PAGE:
The 14 members who comprise the powerful Legislative Budget Committee left many major issues for the new Legislature to decide in their budget proposal released Wednesday.

The Budget Committee’s recommendation is traditionally viewed as a roadmap for the full Legislature when it convenes in January. The recommendation released Wednesday would appropriate $6.27 billion in state-support funds – $93.7 million or 1.5 percent less than was appropriated during the 2019 session for the current fiscal year, which began July 1. But the Budget Committee leaves $1.29 billion in various reserves. Most of those reserves are set aside for budget emergencies or are originally intended for specific purposes, though, at least $105 million are general funds that are unencumbered and are free to be appropriated during the 2020 session without the Legislature having to change any law.

“We want to give both the Senate and House maximum flexibility going into the 2020 session. And that is exactly what we did,” said Lt. Gov. Tate Reeves, who for the past eight years has co-chaired the Budget Committee with House Speaker Philip Gunn. Reeves is now the governor-elect and at some point in January most likely will outline his own legislative and budget priorities.

Gunn, poised to be elected to his third term as speaker, and Delbert Hosemann, as the incoming lieutenant governor, will alternate yearly as chairs of the committee. Hosemann and Gunn also will appoint the new members of the committee early in the 2020 session, which begins Jan 7.

On Wednesday, when asked about the possibility of a pay raise for teachers during the upcoming session, Gunn said, “Absolutely, (that is) always a possibility.”

Various politicians, including Reeves and Hosemann, promised a pay raise for teachers during the 2020 session. Some, including Hosemann, also have talked about the possibility of an overall pay raise for state workers.

On Wednesday Gunn also cited other needs, such as more funds for infrastructure and mental health.

“I could go down a long list of things,” he said.

Reeves pointed out the budget proposal is based on a conservative revenue estimate, even though, state revenue collections are up 6.3 percent ($135.5 million) through the first five months of the current fiscal year. The fact that the first session of a new four-year term can be constitutionally longer – 125 days opposed to 90 days – gives legislators time to garner a clearer view of the state’s revenue picture, perhaps increasing the official estimate, thus giving them more money to appropriate.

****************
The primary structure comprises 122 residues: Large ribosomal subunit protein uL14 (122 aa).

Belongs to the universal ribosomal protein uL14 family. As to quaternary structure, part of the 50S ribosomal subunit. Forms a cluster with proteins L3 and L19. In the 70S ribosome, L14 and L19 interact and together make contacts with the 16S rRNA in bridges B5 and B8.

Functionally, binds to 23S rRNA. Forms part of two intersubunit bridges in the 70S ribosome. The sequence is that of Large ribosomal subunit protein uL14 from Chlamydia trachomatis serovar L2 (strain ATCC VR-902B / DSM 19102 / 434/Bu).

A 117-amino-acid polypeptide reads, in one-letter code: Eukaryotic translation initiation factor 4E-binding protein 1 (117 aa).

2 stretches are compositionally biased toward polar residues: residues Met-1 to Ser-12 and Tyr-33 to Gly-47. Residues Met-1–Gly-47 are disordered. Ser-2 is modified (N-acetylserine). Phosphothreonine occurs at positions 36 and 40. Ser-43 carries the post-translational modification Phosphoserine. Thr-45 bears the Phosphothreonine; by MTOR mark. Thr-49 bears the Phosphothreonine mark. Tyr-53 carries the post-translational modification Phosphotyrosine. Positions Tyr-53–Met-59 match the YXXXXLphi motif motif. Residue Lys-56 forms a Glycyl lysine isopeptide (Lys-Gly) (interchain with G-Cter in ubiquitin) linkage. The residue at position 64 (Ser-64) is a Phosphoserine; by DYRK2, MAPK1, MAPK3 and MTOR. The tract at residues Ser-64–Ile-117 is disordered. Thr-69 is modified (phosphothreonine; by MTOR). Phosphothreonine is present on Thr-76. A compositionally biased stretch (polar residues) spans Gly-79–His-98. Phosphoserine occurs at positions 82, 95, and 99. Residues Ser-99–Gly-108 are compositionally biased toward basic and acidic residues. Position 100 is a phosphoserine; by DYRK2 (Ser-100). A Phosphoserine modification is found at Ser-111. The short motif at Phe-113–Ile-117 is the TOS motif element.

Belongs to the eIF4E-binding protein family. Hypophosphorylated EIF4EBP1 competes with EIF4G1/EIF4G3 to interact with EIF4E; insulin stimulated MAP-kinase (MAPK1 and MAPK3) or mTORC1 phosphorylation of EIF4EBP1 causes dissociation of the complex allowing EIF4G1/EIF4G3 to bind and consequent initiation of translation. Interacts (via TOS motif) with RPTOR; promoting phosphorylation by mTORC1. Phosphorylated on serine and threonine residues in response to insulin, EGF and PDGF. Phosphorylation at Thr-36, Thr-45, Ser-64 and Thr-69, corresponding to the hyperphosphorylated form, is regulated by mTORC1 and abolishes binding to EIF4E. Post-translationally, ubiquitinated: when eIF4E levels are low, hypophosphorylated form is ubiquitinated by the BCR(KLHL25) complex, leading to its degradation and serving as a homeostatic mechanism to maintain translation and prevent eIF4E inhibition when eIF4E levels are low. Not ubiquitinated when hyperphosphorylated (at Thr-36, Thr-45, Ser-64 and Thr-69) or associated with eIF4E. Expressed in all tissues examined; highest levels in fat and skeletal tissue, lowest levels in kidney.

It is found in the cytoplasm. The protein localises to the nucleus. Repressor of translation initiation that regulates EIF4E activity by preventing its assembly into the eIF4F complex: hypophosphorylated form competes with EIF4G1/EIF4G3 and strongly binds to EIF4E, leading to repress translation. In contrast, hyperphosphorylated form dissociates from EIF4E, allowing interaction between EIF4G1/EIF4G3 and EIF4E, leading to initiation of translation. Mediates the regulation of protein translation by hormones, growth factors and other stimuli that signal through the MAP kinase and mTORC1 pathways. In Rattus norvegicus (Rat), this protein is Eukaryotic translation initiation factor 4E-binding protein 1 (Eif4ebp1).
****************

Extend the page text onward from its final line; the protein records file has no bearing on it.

The budget recommendation provides $2.3 billion (a 3.5 percent increase) for the perennially underfunded Mississippi Adequate Education Program, which provides state support for local school districts. The recommendation still leaves MAEP more than $200 million short of full funding. It appears that general education, which includes the Department of Education and various programs administered for local school districts, would receive the biggest cut under the proposal – $171.7 million or 27.3 percent. But that number is misleading, according to Pete Smith, a spokesman for the Department. In reality, in the 2019 session, legislators placed money for a teacher pay raise in the general education budget. This year those funds will be shifted to the MAEP budget.

The Budget Committee did recommend $18.4 million to fully fund the annual $1,500 teacher pay raise passed during the 2019 session, but not fully funded because of miscalculations by the Department of Education.

The recommended funding level for many other major agencies was less than for the current fiscal year. Cuts were recommended for Medicaid, higher education, mental health and Child Protection Services.

Most recommended cuts were less than 5 percent except for Child Protection Services which was 8.6 percent. And most likely, based on available revenue, all of those agencies will be funded at a level higher than proposed by the Budget Committee.

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Bobby Harrison, Mississippi Today’s senior capitol reporter, covers politics, government and the Mississippi State Legislature. He also writes a weekly news analysis which is co-published in newspapers statewide. A native of Laurel, Bobby joined our team June 2018 after working for the North Mississippi Daily Journal in Tupelo since 1984. He is president of the Mississippi Capitol Press Corps Association and works with the Mississippi State University Stennis Institute to organize press luncheons. Bobby has a bachelor's in American Studies from the University of Southern Mississippi and has received multiple awards from the Mississippi Press Association, including the Bill Minor Best Investigative/In-depth Reporting and Best Commentary Column.